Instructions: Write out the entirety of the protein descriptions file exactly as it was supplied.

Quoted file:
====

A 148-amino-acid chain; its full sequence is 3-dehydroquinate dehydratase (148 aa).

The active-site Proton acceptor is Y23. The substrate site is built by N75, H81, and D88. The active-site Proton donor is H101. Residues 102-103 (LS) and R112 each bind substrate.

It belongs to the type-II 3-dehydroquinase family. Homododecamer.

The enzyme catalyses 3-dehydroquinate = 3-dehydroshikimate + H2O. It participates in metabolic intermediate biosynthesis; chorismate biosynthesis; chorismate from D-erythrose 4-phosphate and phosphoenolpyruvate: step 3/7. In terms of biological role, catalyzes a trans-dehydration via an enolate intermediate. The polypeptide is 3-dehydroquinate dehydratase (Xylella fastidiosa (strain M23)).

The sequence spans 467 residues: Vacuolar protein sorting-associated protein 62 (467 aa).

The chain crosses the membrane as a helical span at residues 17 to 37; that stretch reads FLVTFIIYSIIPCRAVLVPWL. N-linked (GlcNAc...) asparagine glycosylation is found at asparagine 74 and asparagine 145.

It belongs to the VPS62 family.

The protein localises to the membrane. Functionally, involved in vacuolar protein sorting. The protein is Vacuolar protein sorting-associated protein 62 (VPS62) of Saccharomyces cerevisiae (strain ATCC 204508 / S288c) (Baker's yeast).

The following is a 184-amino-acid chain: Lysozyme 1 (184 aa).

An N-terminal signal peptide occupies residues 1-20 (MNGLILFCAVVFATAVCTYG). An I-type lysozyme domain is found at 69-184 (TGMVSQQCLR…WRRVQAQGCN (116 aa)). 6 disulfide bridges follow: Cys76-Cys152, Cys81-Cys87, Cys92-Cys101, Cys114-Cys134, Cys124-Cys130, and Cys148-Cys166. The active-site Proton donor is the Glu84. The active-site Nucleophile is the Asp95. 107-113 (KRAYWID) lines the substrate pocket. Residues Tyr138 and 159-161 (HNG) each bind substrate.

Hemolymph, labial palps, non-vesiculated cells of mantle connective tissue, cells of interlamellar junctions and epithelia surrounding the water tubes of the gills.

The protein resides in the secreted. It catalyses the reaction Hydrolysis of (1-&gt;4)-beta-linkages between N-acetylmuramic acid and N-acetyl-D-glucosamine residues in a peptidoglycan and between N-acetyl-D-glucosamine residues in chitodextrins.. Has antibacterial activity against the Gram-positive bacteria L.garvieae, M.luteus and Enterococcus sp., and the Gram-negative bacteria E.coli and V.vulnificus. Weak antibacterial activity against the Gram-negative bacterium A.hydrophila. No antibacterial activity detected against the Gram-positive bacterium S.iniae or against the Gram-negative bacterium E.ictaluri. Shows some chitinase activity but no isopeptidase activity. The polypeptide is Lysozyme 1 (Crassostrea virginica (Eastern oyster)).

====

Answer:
A 148-amino-acid chain; its full sequence is 3-dehydroquinate dehydratase (148 aa).

The active-site Proton acceptor is Y23. The substrate site is built by N75, H81, and D88. The active-site Proton donor is H101. Residues 102-103 (LS) and R112 each bind substrate.

It belongs to the type-II 3-dehydroquinase family. Homododecamer.

The enzyme catalyses 3-dehydroquinate = 3-dehydroshikimate + H2O. It participates in metabolic intermediate biosynthesis; chorismate biosynthesis; chorismate from D-erythrose 4-phosphate and phosphoenolpyruvate: step 3/7. In terms of biological role, catalyzes a trans-dehydration via an enolate intermediate. The polypeptide is 3-dehydroquinate dehydratase (Xylella fastidiosa (strain M23)).

The sequence spans 467 residues: Vacuolar protein sorting-associated protein 62 (467 aa).

The chain crosses the membrane as a helical span at residues 17 to 37; that stretch reads FLVTFIIYSIIPCRAVLVPWL. N-linked (GlcNAc...) asparagine glycosylation is found at asparagine 74 and asparagine 145.

It belongs to the VPS62 family.

The protein localises to the membrane. Functionally, involved in vacuolar protein sorting. The protein is Vacuolar protein sorting-associated protein 62 (VPS62) of Saccharomyces cerevisiae (strain ATCC 204508 / S288c) (Baker's yeast).

The following is a 184-amino-acid chain: Lysozyme 1 (184 aa).

An N-terminal signal peptide occupies residues 1-20 (MNGLILFCAVVFATAVCTYG). An I-type lysozyme domain is found at 69-184 (TGMVSQQCLR…WRRVQAQGCN (116 aa)). 6 disulfide bridges follow: Cys76-Cys152, Cys81-Cys87, Cys92-Cys101, Cys114-Cys134, Cys124-Cys130, and Cys148-Cys166. The active-site Proton donor is the Glu84. The active-site Nucleophile is the Asp95. 107-113 (KRAYWID) lines the substrate pocket. Residues Tyr138 and 159-161 (HNG) each bind substrate.

Hemolymph, labial palps, non-vesiculated cells of mantle connective tissue, cells of interlamellar junctions and epithelia surrounding the water tubes of the gills.

The protein resides in the secreted. It catalyses the reaction Hydrolysis of (1-&gt;4)-beta-linkages between N-acetylmuramic acid and N-acetyl-D-glucosamine residues in a peptidoglycan and between N-acetyl-D-glucosamine residues in chitodextrins.. Has antibacterial activity against the Gram-positive bacteria L.garvieae, M.luteus and Enterococcus sp., and the Gram-negative bacteria E.coli and V.vulnificus. Weak antibacterial activity against the Gram-negative bacterium A.hydrophila. No antibacterial activity detected against the Gram-positive bacterium S.iniae or against the Gram-negative bacterium E.ictaluri. Shows some chitinase activity but no isopeptidase activity. The polypeptide is Lysozyme 1 (Crassostrea virginica (Eastern oyster)).